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Why Phoenix wants details from DOJ about police investigation

body camera and badge on officer
Christina Estes/KJZZ
editorial | staff
The South Mountain Precinct is the third precinct to receive body-worn cameras.

Phoenix has asked the U.S. Department of Justice to provide details on specific incidents referenced in the DOJ’s June 13 report that found the Police Department has a “pattern or practice” of violating constitutional and civil rights.

The DOJ reviewed thousands of documents, analyzed stops, arrests and response data, observed training, conducted interviews, watched hundreds of hours of body-worn camera video and spent more than 200 hours riding along in patrol cars.In its report, the DOJ referenced more than 100 incidents to illustrate examples of discriminatory policing, excessive force and other misconduct.

“It’s an incredibly harsh report, but I would remind folks that those are allegations,” said Councilwoman Ann O’Brien.

She said Phoenix needs details on the examples mentioned, just as the Louisville Metro Police Department got after a similar investigation

“In some cases, as Louisville pointed out, they used incidences, painted them in the worst light possible, but then failed to include the fact that Louisville had either taken disciplinary actions against the officers in those cases, possibly changed policy or training or whatever else needed to be changed,” O’Brien said.

In May 2023, two months after the DOJ announced its Louisville findings, the city launched a public website detailing the 63 incidents mentioned in the federal report, including officers’ status with the department. When the DOJ’s findings were announced in March 2023, roughly half of the 63 incidents had been reviewed by police, with disciplinary decisions made, while the rest were reviewed but not formally investigated or not reviewed at all.

In August 2023, media reports quoted Louisville’s newly appointed police chief, Jacquelyn Gwinn-Villaroel, as saying formal reviews had been conducted on all incidents and "no further formal investigations will occur."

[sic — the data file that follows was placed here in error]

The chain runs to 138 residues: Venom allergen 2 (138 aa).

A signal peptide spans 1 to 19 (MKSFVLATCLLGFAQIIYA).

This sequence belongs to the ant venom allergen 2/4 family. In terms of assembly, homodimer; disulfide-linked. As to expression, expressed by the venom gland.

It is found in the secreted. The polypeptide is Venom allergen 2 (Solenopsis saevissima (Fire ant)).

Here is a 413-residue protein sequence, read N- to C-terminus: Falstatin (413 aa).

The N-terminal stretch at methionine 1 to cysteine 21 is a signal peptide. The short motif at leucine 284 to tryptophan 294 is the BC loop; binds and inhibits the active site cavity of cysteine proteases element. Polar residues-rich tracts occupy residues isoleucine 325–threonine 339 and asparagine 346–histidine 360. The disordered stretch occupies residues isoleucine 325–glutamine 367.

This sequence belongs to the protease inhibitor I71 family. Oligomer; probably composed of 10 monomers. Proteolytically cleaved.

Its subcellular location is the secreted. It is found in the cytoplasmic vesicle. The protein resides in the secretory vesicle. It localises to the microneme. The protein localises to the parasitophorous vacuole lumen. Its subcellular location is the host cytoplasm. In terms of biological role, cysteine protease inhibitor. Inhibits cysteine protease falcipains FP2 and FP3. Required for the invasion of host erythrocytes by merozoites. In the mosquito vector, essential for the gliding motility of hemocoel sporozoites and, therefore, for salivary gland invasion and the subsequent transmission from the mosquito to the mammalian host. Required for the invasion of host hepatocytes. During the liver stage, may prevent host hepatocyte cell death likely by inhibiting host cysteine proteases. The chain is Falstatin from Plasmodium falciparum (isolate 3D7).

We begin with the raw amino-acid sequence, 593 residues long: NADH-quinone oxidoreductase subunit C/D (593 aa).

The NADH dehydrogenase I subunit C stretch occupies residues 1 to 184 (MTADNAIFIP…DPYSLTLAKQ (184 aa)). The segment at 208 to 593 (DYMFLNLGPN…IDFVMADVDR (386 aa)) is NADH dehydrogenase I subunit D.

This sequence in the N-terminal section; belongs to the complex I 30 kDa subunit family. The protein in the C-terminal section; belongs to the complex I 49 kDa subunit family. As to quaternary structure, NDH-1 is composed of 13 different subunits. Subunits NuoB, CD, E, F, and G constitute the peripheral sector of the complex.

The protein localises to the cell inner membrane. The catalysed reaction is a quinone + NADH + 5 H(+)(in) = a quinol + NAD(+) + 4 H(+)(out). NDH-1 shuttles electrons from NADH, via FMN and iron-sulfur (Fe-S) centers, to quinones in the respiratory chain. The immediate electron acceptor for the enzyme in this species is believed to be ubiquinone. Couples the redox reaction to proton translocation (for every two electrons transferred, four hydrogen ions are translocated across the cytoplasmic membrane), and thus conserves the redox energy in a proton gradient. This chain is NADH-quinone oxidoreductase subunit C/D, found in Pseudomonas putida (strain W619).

When it comes to Phoenix, O’Brien said, “If there are things that we have not handled or addressed or need to change, we will look at that. And I'm open to making those changes, as we changed our use-of-force policy already.”

Louisville officials agreed to enter into a federal court-enforceable consent decree. O’Brien remains opposed to federal oversight of the police department, as does the union representing officers.

On Friday, July 5, the city confirmed to KJZZ that it had not yet received a response for more information from the DOJ. In an email the city said:

“Information connecting described events to the specific incident would allow the City of Phoenix to identify each of the events more efficiently, and analyze relevant evidence including incident reports, body worn camera videos and other materials. This information would also assist the City in comparing the described incident to potential changes in policy, procedure and training as well as identify the outcome of internal investigations and officer discipline, where applicable. Additionally, the process of analyzing specific events, broadly described in the DOJ report, can better help the City of Phoenix make improvements where necessary.”

The DOJ has said it expects to work constructively with the city and the police department to ensure reforms are timely and fully implemented. It listed 36 recommendations aimed at improving policies, training, accountability and data collection.

On June 25, after the City Council, city manager and legal team met behind closed doors in executive session, the city sent this email to KJZZ News:

“We take the Justice Department’s report extremely seriously and are taking time to thoroughly understand its findings. We look forward to continued and collaborative discussions with the residents of Phoenix, City employees, and the DOJ in hopes of developing solutions that will work best for our community. To that end, the Mayor and City Council have asked the City Manager and the Police Chief to assess the recommended improvements.”

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As a senior field correspondent, Christina Estes focuses on stories that impact our economy, your wallet and public policy.